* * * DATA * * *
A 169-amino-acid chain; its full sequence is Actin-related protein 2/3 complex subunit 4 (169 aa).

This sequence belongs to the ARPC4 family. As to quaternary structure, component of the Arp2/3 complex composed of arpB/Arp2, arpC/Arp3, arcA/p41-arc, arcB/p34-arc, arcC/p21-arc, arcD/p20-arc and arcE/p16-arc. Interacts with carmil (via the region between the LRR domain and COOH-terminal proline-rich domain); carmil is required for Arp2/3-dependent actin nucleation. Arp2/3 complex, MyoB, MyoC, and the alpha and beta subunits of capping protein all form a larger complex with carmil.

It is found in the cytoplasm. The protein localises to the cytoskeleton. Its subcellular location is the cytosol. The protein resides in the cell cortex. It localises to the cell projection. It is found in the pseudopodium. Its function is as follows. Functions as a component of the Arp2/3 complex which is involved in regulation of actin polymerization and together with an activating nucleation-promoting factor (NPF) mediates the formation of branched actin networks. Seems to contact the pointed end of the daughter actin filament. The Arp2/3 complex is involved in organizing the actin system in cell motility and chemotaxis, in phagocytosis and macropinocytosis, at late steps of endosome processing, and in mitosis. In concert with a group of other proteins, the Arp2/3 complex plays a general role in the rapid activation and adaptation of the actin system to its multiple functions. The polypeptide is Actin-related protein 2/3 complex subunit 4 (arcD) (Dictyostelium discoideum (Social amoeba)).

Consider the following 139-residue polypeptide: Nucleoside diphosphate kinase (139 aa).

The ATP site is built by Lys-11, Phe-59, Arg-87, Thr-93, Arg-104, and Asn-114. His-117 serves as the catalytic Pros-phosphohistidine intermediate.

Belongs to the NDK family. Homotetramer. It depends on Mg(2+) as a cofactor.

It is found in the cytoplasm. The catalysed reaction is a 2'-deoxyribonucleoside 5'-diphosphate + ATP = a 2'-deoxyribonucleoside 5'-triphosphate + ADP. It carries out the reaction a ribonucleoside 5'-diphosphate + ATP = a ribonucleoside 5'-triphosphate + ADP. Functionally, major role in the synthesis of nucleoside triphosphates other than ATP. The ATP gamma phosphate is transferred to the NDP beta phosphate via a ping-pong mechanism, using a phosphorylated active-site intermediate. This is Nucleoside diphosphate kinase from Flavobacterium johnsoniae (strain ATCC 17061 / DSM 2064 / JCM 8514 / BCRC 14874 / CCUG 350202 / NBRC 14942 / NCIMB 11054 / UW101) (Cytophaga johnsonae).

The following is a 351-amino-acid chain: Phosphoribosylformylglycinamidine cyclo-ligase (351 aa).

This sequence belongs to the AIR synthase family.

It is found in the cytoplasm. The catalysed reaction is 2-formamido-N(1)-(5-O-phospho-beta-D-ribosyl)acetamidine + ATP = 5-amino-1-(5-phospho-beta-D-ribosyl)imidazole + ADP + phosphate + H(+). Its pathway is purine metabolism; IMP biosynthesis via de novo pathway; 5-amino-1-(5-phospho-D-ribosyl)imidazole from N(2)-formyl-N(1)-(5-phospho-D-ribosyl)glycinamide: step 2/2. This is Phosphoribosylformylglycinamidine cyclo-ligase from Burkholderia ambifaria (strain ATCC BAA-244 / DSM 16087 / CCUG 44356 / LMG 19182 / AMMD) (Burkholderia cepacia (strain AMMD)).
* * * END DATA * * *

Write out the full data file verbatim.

A 169-amino-acid chain; its full sequence is Actin-related protein 2/3 complex subunit 4 (169 aa).

This sequence belongs to the ARPC4 family. As to quaternary structure, component of the Arp2/3 complex composed of arpB/Arp2, arpC/Arp3, arcA/p41-arc, arcB/p34-arc, arcC/p21-arc, arcD/p20-arc and arcE/p16-arc. Interacts with carmil (via the region between the LRR domain and COOH-terminal proline-rich domain); carmil is required for Arp2/3-dependent actin nucleation. Arp2/3 complex, MyoB, MyoC, and the alpha and beta subunits of capping protein all form a larger complex with carmil.

It is found in the cytoplasm. The protein localises to the cytoskeleton. Its subcellular location is the cytosol. The protein resides in the cell cortex. It localises to the cell projection. It is found in the pseudopodium. Its function is as follows. Functions as a component of the Arp2/3 complex which is involved in regulation of actin polymerization and together with an activating nucleation-promoting factor (NPF) mediates the formation of branched actin networks. Seems to contact the pointed end of the daughter actin filament. The Arp2/3 complex is involved in organizing the actin system in cell motility and chemotaxis, in phagocytosis and macropinocytosis, at late steps of endosome processing, and in mitosis. In concert with a group of other proteins, the Arp2/3 complex plays a general role in the rapid activation and adaptation of the actin system to its multiple functions. The polypeptide is Actin-related protein 2/3 complex subunit 4 (arcD) (Dictyostelium discoideum (Social amoeba)).

Consider the following 139-residue polypeptide: Nucleoside diphosphate kinase (139 aa).

The ATP site is built by Lys-11, Phe-59, Arg-87, Thr-93, Arg-104, and Asn-114. His-117 serves as the catalytic Pros-phosphohistidine intermediate.

Belongs to the NDK family. Homotetramer. It depends on Mg(2+) as a cofactor.

It is found in the cytoplasm. The catalysed reaction is a 2'-deoxyribonucleoside 5'-diphosphate + ATP = a 2'-deoxyribonucleoside 5'-triphosphate + ADP. It carries out the reaction a ribonucleoside 5'-diphosphate + ATP = a ribonucleoside 5'-triphosphate + ADP. Functionally, major role in the synthesis of nucleoside triphosphates other than ATP. The ATP gamma phosphate is transferred to the NDP beta phosphate via a ping-pong mechanism, using a phosphorylated active-site intermediate. This is Nucleoside diphosphate kinase from Flavobacterium johnsoniae (strain ATCC 17061 / DSM 2064 / JCM 8514 / BCRC 14874 / CCUG 350202 / NBRC 14942 / NCIMB 11054 / UW101) (Cytophaga johnsonae).

The following is a 351-amino-acid chain: Phosphoribosylformylglycinamidine cyclo-ligase (351 aa).

This sequence belongs to the AIR synthase family.

It is found in the cytoplasm. The catalysed reaction is 2-formamido-N(1)-(5-O-phospho-beta-D-ribosyl)acetamidine + ATP = 5-amino-1-(5-phospho-beta-D-ribosyl)imidazole + ADP + phosphate + H(+). Its pathway is purine metabolism; IMP biosynthesis via de novo pathway; 5-amino-1-(5-phospho-D-ribosyl)imidazole from N(2)-formyl-N(1)-(5-phospho-D-ribosyl)glycinamide: step 2/2. This is Phosphoribosylformylglycinamidine cyclo-ligase from Burkholderia ambifaria (strain ATCC BAA-244 / DSM 16087 / CCUG 44356 / LMG 19182 / AMMD) (Burkholderia cepacia (strain AMMD)).